I know. Bit of a minority opinion. But this is coming from the person who thinks Ed Sheeran is dull and La La Land was shit. So yeah. I'm used to having people give me the side-eye.
So let's talk about the good things first. Because there were good things about this book (unlike La La Land).
- The message that if you have a voice, you have a moral obligation to bloody well use it to speak up about things that are wrong. Sometimes I think we live in a society where people are all too happy to point out when someone on the internet uses an apostrophe in the wrong place, but will cheerfully turn a blind eye to outrageous acts of social injustice. This is wrong.
- The book speak sout against police brutality and institutional racism, which is a discussion that is perenially relevant. There were parts ofthis book that just made me so angry on Starr's behalf and I had to keep reminding myself that it was fiction.
- Really positive family dynamics - Starr and her family really loved each other and were super loyal and supportive of each other. Two parents who are both emotionally invested in their kids? Big tick.
And now ... the not so good.
- This book was about 300 pages too long. I heard the author on Simon Mayo's Book Club the other day and she said that this book was originally a short story. It should have stayed a short story. There was a lot of waffle and after a while it got boring. The first few chapters were amazeballs, but after that it petered out and it was a chore to finish.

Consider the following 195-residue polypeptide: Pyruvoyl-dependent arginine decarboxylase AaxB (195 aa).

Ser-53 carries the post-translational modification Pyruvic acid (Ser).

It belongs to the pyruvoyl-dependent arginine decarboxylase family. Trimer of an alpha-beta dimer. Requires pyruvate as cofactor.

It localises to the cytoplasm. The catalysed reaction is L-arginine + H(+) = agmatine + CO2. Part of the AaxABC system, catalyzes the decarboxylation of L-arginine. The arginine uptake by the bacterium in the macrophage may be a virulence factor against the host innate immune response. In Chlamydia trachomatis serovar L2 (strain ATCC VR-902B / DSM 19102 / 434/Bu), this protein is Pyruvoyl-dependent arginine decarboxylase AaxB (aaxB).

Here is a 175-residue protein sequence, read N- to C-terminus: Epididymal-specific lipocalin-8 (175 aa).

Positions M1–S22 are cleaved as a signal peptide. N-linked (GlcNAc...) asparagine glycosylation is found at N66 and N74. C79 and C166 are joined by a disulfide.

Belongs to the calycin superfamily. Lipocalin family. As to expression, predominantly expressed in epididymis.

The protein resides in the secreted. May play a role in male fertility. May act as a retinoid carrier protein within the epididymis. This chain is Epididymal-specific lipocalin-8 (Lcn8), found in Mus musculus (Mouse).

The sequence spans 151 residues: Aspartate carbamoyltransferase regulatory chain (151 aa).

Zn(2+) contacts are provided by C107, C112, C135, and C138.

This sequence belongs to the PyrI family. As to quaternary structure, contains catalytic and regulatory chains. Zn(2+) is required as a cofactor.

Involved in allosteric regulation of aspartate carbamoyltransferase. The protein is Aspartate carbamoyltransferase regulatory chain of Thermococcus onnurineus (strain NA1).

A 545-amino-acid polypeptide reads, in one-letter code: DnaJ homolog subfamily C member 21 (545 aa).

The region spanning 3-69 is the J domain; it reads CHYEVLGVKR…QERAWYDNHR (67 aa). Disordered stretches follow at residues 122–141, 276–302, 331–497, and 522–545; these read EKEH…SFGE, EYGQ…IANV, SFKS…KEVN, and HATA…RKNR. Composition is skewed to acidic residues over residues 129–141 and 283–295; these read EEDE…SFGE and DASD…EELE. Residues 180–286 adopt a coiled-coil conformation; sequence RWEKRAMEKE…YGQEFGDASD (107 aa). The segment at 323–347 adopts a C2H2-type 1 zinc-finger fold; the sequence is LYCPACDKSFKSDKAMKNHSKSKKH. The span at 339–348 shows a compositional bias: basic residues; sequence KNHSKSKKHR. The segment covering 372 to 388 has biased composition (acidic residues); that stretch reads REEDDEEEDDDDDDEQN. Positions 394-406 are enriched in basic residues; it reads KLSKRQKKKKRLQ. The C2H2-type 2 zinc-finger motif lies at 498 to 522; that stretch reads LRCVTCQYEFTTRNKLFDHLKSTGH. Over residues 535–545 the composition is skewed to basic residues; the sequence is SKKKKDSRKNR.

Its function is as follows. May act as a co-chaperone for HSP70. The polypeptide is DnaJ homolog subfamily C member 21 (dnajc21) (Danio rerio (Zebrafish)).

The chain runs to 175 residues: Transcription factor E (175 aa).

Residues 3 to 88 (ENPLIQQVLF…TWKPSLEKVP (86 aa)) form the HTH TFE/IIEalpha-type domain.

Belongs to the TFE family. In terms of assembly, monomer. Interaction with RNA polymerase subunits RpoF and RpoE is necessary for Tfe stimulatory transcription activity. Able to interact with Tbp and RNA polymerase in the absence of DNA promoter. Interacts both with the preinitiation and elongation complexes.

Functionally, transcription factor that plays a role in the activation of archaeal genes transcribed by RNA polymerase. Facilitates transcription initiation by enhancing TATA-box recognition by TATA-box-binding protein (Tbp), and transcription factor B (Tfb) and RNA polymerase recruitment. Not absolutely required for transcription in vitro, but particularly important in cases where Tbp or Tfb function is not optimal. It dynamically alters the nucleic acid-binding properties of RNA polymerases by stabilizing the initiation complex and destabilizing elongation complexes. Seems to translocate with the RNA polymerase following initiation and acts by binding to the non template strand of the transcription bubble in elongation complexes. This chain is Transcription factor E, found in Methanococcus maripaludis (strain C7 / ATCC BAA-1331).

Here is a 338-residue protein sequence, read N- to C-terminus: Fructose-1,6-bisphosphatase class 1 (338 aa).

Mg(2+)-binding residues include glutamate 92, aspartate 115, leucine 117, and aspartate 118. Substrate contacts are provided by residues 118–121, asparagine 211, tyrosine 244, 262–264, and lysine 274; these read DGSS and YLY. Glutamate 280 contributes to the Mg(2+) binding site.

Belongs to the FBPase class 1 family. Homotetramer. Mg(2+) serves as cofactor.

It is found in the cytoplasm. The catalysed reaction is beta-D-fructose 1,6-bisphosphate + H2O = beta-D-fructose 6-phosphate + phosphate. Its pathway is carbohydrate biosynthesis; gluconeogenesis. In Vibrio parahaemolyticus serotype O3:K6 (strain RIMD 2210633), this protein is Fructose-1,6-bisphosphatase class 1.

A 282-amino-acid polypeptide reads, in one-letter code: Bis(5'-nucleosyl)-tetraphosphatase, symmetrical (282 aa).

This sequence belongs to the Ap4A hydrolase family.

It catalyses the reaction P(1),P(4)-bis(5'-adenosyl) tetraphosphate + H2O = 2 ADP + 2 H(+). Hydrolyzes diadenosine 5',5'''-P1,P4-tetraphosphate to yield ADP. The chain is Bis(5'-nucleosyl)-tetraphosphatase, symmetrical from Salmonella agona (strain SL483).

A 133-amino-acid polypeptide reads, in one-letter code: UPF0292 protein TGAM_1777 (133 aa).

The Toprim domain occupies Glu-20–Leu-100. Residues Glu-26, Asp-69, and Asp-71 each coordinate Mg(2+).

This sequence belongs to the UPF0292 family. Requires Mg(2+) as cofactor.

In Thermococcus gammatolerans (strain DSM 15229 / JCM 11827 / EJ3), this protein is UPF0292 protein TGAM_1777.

- Characters are defined solely by the colour of their skin and the author deals in some pretty outrageous stereotypes. Apparently, all black people like one type of music and and all white people like a different type of music, which was news to me. And no, not all black people dance in exactly the same way and not all white people dance the same way. There was too much focus on what makes us different rather than what makes us the same.
- The boyfriend (forgotten his name already) is an utter drip. No idea why Starr was with him - they didn't really seem to have much in common and she seemed really uncomfortable with the fact that he was white.
- The writing was very powerful - which is good - but after 400+ pages it felt similar to being hit repeatedly round the head with a blunt object.
I can see why this is such a hyped book at the moment (and the cynic in me notes that it hasn't done badly in the aftermath of that godawful Pepsi advert) but for me it was sadly not a winner.